The materials’ battle in the solar cell industry is heating up. The main goals: reduce costs and boost power output. The big technology player remains first-generation solar cells that are silicon wafer based. Tight supplies and high costs have spurred activity in alternate technologies, such as conductive plastics.
General Electric announced this week that it will introduce solar cells made with thin-film cadmium telluride to complement its current line of silicon solar cells. Thin-film cells typically use less than 1 percent of the silicon required for wafer-based solar cells. The result: a big price drop per Watt peak capacity.
In 2008, GE bought a majority position in PrimeStar Solar, to build a beachhead in the cadmium telluride technology, which has a lower power output than conventional silicon approaches. Silicon cells are above 20 percent in efficiency, compared to a projected 12 percent for cadmium telluride , according to GE.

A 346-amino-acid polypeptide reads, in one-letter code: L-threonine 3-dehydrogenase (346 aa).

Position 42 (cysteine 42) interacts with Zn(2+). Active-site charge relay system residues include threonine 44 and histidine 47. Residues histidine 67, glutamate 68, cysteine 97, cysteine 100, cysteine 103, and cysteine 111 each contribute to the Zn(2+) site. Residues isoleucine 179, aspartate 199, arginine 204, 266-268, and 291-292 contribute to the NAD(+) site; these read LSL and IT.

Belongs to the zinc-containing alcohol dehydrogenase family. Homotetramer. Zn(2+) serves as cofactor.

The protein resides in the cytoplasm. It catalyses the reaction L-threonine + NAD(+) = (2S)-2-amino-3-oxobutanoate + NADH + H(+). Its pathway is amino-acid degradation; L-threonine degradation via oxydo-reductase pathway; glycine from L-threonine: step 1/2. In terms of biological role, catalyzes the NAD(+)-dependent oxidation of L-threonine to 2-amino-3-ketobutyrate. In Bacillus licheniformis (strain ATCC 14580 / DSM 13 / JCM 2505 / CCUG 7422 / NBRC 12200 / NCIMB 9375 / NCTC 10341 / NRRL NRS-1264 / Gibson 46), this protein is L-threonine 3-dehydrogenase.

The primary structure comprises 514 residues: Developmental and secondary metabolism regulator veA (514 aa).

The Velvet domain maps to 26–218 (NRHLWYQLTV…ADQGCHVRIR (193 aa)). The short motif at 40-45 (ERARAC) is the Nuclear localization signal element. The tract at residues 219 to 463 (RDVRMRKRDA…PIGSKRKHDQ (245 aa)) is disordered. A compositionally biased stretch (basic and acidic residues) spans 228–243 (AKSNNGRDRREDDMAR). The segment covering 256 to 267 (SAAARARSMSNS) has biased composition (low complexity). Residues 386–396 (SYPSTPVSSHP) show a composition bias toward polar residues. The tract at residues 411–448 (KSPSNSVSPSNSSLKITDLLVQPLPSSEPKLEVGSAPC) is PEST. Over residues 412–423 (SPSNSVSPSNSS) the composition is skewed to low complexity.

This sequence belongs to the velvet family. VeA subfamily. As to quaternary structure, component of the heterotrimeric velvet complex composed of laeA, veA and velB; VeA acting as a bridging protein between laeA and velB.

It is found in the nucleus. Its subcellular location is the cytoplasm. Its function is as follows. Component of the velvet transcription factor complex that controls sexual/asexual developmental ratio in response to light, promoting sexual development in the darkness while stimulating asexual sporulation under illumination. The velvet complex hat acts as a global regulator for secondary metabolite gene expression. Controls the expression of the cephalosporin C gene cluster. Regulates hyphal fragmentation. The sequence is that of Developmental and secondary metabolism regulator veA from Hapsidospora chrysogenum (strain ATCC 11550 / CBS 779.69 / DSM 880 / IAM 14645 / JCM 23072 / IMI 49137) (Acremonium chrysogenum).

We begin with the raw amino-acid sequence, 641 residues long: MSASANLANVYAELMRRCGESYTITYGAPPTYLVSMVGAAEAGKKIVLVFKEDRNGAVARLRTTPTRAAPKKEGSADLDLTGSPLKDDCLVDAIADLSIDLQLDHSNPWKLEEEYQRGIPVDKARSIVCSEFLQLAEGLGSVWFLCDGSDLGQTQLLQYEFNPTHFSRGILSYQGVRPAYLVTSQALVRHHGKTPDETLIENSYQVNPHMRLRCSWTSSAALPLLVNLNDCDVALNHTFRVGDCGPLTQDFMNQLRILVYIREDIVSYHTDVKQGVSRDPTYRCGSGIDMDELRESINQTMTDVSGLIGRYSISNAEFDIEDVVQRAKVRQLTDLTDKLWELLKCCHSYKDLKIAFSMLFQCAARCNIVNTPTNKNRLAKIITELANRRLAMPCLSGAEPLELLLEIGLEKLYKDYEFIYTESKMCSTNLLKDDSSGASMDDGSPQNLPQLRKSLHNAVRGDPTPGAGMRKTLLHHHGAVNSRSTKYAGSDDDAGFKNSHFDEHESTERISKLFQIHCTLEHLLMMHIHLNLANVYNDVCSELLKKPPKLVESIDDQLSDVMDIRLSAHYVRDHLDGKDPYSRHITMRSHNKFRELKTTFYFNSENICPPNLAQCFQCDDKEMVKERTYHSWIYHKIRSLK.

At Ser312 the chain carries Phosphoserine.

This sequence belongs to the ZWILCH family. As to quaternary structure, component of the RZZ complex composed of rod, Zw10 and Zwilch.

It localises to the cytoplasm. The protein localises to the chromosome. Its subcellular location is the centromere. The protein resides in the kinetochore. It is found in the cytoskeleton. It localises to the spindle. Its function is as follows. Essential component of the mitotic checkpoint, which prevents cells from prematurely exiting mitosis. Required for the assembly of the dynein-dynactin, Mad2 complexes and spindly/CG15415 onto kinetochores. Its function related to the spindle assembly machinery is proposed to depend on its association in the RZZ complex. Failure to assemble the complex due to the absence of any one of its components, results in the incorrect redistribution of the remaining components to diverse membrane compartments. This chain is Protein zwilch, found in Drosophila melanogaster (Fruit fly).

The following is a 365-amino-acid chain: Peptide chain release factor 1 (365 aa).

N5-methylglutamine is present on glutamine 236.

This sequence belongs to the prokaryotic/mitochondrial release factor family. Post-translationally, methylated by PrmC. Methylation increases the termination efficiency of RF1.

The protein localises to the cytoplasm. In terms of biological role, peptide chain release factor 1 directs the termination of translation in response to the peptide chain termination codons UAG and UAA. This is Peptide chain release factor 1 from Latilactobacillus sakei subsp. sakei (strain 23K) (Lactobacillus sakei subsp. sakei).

“We are excited about it because it can produce in diffuse light,” says Michael Idelchik, vice president of advanced technologies at GE Global Research. “The module (panel) life is 20 years — that’s what the customer wants. It has the right production costs and right efficiency target.”
The announcement was made at MIT’s Emerging Technologies Conference in Cambridge, MA.